Why do people keep calling January 6th 'Little Women's Christmas'?

January 6th is Nollaig na mBan, or, in English, Women's Christmas. It's also known as Little Christmas. But it's never Little Women's Christmas.

I never heard people saying it when I was in school. As far as I was concerned (thanks to a feminist mother, and father!) January 6th was Women's Christmas. It is, I'll admit, confusing because the day can be known in this country as Little Christmas, too; you can call it by either name. What you shouldn't call it, ever, is Little Women's Christmas. This is not a day to celebrate Meh, Jo, Beth and Amy March. (You can, however, call it Women's Little Christmas, but only to drive home the fact that Little Christmas belongs to US.)

It's only recently that I've noticed people calling it the wrong thing and it's irk-worthy. On Sunday, I'll be turning off social media notifications so I can avoid eye-strain doing to rolling.



Outside of Ireland, little is known about Nollaig na mBan. Inside, it's traditionally the day that men take over the household duties and give the lady of the house a day off. So far, so archaic, although the message is a good one. I think back to my grandmother who single-handedly took care of everything to do with Christmas. She made the cake and pudding in advance, she made sure that her grandchildren had a second set of presents in her house because we Burkes were 'good' enough to be visited by Santa twice. She made the entire dinner, apart from the ham, which my mother and, later, brother took care of, and she did all the cleaning up. Yes, we were spoiled. Yes, she definitely deserved to be treated on Women's Christmas. But aside from that, in Ireland, these days anyway, it marks the end of the Christmas holiday when the decorations are taken down.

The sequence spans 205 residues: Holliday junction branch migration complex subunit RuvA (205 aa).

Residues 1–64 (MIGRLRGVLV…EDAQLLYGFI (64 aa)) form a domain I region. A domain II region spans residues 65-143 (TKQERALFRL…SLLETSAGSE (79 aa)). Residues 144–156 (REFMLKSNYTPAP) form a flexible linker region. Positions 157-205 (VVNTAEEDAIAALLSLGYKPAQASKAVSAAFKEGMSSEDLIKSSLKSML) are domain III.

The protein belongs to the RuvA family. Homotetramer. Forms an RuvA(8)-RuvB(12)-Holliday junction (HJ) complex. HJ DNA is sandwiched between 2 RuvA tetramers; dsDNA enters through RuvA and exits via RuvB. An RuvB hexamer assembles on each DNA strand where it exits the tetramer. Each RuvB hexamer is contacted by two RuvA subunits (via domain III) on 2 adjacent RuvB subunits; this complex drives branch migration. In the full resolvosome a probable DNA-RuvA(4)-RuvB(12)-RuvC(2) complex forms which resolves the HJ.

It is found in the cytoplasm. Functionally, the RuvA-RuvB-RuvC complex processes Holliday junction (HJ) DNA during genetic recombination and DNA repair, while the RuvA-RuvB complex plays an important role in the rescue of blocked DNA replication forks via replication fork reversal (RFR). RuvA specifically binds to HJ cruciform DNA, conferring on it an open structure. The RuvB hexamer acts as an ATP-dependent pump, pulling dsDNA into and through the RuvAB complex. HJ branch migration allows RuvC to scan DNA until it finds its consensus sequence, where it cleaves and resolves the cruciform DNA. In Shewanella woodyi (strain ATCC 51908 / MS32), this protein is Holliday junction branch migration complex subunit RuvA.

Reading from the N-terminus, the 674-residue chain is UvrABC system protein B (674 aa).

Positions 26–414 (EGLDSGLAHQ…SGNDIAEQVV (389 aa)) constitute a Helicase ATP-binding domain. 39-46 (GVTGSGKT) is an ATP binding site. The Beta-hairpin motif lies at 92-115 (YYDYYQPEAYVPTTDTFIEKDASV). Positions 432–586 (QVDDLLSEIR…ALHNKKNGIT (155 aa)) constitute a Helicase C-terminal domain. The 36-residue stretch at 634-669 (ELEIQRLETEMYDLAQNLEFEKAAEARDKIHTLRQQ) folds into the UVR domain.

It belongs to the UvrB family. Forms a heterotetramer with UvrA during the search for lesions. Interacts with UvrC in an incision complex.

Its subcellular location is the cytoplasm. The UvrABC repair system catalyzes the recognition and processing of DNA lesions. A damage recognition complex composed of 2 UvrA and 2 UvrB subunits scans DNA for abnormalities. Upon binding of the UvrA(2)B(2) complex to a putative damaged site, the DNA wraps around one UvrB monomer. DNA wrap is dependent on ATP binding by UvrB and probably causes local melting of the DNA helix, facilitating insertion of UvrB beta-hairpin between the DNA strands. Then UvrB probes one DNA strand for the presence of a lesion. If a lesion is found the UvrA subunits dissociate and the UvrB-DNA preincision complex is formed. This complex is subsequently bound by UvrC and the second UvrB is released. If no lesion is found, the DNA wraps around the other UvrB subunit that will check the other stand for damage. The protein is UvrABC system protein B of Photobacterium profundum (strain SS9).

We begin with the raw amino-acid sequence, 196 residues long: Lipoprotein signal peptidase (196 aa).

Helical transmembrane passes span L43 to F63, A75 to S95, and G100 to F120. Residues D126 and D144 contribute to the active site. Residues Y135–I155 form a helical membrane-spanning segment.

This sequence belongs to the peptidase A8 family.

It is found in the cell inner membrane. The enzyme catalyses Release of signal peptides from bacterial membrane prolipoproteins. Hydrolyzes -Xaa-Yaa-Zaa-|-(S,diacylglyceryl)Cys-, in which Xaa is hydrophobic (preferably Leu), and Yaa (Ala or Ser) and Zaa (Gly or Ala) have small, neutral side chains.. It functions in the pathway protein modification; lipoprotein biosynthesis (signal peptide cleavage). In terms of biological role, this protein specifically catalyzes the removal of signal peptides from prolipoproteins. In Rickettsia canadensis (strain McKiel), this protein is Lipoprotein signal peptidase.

In Christianity, January sixth is the twelfth day of Christmas aka the Feast of Epiphany aka Three Kings Day.


These days, it's a good excuse for a nice party. Who doesn't want a glass of wine after that full week of swearing we were off it? In a new tradition, it's a great excuse to celebrate women's achievements and to cheers to how great we are.


Will you be celebrating Nollaig na mBan with some wonderful wimmin tomorrow night? What are your plans?

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